The folks over at GigOM took a close look at the latest findings made by Juniper Research, who said that while mobile in-game purchases totaled $2.1 billion last year, this is expected to hit $4.8 billion by 2016.
This can be put down to a number of factors. Firstly, mobile devices such as smartphones and tablets will continue to find their way into the hands of more and more consumers in the coming years, further increasing the customer base for app developers.
Secondly, many developers are coming to the conclusion that the best way to generate revenue from their work isn’t to put a price tag on the app, but to give it away for nothing and then make sales from within the game.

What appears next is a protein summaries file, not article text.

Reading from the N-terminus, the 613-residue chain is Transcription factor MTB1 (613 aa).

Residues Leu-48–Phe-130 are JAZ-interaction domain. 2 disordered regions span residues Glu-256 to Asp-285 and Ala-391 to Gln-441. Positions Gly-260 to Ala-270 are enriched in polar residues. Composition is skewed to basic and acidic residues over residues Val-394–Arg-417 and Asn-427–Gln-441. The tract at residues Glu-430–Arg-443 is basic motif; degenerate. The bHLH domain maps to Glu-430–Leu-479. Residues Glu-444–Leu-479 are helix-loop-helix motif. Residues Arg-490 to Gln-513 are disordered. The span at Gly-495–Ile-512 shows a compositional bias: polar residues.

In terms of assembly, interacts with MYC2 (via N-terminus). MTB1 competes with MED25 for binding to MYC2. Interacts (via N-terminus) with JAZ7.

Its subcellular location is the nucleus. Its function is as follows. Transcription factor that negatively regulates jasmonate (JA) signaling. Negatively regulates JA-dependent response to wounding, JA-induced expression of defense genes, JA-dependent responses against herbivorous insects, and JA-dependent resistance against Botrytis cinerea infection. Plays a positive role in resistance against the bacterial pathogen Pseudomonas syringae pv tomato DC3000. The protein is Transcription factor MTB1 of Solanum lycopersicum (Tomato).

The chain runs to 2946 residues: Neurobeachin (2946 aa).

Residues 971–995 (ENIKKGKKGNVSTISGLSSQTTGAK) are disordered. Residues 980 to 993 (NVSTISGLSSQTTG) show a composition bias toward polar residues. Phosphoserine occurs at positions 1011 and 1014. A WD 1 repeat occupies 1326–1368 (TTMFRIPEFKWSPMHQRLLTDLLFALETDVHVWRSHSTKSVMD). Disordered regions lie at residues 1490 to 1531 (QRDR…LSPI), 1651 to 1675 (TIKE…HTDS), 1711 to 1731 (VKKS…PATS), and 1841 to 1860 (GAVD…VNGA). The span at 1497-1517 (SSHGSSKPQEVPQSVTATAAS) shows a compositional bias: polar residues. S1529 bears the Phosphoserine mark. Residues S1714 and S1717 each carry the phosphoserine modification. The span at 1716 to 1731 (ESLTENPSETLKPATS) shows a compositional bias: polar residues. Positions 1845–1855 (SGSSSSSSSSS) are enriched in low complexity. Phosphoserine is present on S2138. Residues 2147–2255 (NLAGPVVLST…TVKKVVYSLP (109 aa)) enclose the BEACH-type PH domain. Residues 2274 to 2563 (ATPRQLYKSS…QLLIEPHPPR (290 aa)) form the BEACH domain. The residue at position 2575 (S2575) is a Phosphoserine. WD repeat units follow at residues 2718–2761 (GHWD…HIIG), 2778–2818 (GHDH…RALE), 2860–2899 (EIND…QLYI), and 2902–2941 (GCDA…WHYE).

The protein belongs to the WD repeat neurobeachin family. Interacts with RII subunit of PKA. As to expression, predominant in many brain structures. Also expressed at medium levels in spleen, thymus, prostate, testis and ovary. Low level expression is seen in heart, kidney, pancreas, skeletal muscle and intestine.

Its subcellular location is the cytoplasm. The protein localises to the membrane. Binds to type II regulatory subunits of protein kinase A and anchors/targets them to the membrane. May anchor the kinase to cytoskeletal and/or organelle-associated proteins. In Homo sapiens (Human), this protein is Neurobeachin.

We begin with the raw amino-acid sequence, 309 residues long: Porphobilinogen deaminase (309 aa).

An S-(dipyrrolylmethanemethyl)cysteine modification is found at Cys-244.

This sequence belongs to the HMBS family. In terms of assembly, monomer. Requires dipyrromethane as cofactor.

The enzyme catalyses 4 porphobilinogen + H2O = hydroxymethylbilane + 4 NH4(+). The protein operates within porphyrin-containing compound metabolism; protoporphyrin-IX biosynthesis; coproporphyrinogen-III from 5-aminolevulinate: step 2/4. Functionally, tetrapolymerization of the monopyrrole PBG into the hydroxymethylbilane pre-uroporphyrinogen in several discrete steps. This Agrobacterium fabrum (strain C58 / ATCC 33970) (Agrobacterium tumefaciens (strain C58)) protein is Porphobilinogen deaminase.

People are understandably cautious about spending money on an app without ever having tried it – but give it away for free and there’s a good chance that if they like it, they’ll be happy to pay for extra content.
In a recent interview given to Reuters, Craig Palli of marketing company Fiksu said that last year in particular the tide was beginning to turn for developers who were starting to realize the value of offering apps for free and adding opportunities for in-app purchases.
As GigaOM points out, the challenge for developers is to present the offer of in-app purchases in a way that doesn’t put the user off playing the game – constant messages prompting the user to upgrade or buy extra content are certain to become annoying after a while.
The world of mobile apps is still in its infancy, but it seems the business model is starting to establish itself. Expect to see more free apps coming your way in the coming years, together with in-game messages gently prompting you to part with your money.
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